The other day I remembered the books by Lloyd Alexander that our teacher read to us in grade school. The series begins with "The Book of Three" and is followed by "The Black Cauldron". I believe there are six in all.
They are kids books, but I recently checked the first two out of the library and lost myself in them. The author researched and based his writing on Welsh mythology. The books are beautifully written, full of depth and human struggle and growth.
These are the types of books I would love to read to my children one day. The characters in these books struggle with self doubt and difficult people as well as true villains. Self-discipline and integrity are not just values of the "nice guys" but are traits of the heroes that you admire and love.
here's a little excerpt.
"I am troubled," [Taran] said in a low voice, "and I wonder now if we should not turn back. I fear you have kept something from me, and had I known what it was, I would have chosen otherwise."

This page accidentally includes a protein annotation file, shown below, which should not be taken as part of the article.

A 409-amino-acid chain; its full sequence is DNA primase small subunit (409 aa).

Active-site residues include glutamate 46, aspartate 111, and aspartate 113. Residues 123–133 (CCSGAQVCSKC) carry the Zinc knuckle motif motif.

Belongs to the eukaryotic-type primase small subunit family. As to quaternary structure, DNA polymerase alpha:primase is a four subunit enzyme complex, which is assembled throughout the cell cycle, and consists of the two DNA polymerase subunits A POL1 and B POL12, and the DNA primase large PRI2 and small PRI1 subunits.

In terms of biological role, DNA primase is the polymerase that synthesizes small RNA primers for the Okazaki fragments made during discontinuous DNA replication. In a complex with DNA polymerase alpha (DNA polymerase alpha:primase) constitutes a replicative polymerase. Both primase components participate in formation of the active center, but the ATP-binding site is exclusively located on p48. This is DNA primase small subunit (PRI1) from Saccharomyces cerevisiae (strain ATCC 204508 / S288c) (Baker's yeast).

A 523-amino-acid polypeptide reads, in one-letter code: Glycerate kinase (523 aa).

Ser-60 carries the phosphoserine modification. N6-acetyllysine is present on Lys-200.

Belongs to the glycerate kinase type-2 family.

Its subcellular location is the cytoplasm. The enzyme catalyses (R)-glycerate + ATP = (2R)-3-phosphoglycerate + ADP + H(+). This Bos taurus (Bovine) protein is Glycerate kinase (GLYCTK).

If Adaon shared Taran's doubts, he showed no sign. In the saddle, he rode unbowed, as though he had gained new strength and the weariness of the journey could no longer touch him. On his face was a look Taran had never seen before and could not fathom. In it was pride, yet more than that; for it held, as well, a light that seemed almost joyous.
After a long pause Adaon said, "There is a destiny laid on us to do what we must do, though it is not always given to us to see it."
I think there's an important attitude in books like these and maybe also the Lord of the Rings books/movies. I'm not sure if I can put my finger on it entirely but maybe it's that they show that goodness isn't just boring and nice. The battle of good against evil is a very difficult struggle, and only the most valiant and brave can truly succeed, and then only with the help and love of their friends and their family.
I think lots of today's stories take a really disturbing approach towards evil. They are fascinated with bad people, or laugh along at them. And at the same time, those who concern themselves with the challenge to be good and true are never taken very seriously.
But the quest to be honest to yourself, to be loving and generous, to be faithful to those you love--this quest is a long and difficult one of mindful self examination and committment to truth. The end result of such a life is not dramatic until you look more closely and see a deep peace and trust that can only be built over many years.